Why Do Some Photographs Move Us…


As a viewer, have you ever wondered why you love certain photographs over the others? What is it that moves us so greatly that the image becomes unforgettable, that we are driven to visit it over and over again? In certain instances, it’s possible to tell why a photograph makes us feel a certain way, or why a particular picture is great. For instance, Andre Kertesz’s images of still life are incredible examples of light and composition, like his photograph of the Chair with French Horn, 1927 and The Fork, Paris, 1928. But when you look at his famous image of chairs (Chairs in Paris, 1927), you will find yourself overwhelmed by its simplicity. That he was able to see extraordinary beauty in a modest object, fills you with wonder. I have visited the photograph numerous times, and to this day I don’t know what is it that draws me to the image. What exactly does the image project? Delight? Perhaps. We’ll never know. Kertesz himself had no specific reason for why he made the picture. In an interview with BBC, in 1983, this is what he had to say about the photograph, “Look (at) the composition. Absolutely modern. I have no idea this is modern. I feel this way, I did this way.”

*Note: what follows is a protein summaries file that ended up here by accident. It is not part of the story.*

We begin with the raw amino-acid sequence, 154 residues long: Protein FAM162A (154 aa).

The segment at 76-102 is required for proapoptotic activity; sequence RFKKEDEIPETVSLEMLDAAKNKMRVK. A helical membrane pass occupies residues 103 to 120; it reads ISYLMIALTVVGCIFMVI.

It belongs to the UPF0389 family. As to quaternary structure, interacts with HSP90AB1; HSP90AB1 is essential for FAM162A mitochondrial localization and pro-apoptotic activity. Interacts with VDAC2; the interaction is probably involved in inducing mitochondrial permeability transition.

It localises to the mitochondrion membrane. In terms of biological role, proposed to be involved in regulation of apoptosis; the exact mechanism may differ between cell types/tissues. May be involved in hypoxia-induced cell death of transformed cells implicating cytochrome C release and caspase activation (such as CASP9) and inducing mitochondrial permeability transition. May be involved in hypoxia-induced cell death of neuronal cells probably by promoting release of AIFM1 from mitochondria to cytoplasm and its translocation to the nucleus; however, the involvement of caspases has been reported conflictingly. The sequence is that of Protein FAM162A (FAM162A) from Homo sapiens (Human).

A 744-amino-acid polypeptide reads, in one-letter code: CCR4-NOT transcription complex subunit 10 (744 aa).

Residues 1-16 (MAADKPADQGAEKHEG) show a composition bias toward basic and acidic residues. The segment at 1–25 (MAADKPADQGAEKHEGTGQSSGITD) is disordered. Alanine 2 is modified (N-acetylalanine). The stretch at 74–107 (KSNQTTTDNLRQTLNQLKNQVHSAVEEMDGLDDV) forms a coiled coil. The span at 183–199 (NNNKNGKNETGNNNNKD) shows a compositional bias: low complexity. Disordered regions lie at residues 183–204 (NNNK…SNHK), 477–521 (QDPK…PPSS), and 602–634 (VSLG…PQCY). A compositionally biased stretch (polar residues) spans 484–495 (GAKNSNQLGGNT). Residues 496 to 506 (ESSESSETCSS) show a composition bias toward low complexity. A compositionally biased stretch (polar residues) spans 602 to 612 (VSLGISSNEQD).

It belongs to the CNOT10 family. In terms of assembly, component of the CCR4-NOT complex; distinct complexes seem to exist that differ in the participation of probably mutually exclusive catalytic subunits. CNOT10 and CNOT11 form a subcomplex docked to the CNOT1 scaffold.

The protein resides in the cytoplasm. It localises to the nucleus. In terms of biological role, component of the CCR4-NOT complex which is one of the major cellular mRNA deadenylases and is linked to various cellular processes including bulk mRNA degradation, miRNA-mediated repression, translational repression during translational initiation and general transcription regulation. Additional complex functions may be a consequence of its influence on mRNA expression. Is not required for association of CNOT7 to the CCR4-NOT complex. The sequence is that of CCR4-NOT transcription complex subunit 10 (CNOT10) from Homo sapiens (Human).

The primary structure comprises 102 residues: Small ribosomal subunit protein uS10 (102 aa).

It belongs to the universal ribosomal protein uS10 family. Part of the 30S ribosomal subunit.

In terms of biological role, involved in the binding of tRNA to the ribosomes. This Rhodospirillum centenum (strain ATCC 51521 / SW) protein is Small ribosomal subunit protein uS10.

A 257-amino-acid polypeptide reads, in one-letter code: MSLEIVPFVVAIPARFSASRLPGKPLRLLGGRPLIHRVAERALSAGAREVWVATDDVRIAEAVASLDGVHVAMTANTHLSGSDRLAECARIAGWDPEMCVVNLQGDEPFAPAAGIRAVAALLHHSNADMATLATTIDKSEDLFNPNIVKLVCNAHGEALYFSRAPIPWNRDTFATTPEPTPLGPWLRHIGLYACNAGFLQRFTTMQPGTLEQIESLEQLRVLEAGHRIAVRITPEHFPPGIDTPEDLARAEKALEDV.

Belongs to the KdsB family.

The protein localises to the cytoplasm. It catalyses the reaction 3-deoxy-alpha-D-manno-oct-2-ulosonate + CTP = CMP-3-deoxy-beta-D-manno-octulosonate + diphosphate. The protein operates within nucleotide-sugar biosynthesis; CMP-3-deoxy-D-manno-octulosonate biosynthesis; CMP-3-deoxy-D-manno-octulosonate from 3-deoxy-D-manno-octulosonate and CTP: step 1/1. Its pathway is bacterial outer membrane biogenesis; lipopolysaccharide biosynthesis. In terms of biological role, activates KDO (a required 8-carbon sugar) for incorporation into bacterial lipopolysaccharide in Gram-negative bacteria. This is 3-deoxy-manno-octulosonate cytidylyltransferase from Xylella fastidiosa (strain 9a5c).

Several scientific studies have attempted to decode why we prefer certain visuals over others. I have skimmed through a bunch of them, and while there may be some truth to them, I am hesitant to accept that our joy and relish towards a particular image can be split down to certain proven facts. I would like to believe that there is much more to this, and knowing that it is unexplainable, maybe for eternity, makes the search even more enticing.

In my previous edit note, I had spoken about how our photographs are also a result of our past experiences. That euphoria we experience when we see a moment unfolding, even though we are clueless of its origins. Robert Adams, in Why People Photograph, has penned down his thoughts as to why photographers feel this way. “Why is photography, like the other arts, have that kind of intoxication? And a quieter pleasure too, so that occasionally photographers discover tears in their eyes for the joy of seeing. I think it is because they’ve known a miracle. They’ve been given what they did not earn, and as is the way with unexpected gifts, the surprise carries an emotional blessing.” I suppose the same can be said of us, the viewers, of the joy of discovering or chancing upon a moment in a picture, one that we never had any hopes of encountering.

This article originally appeared in the August 2017 issue of Better Photography.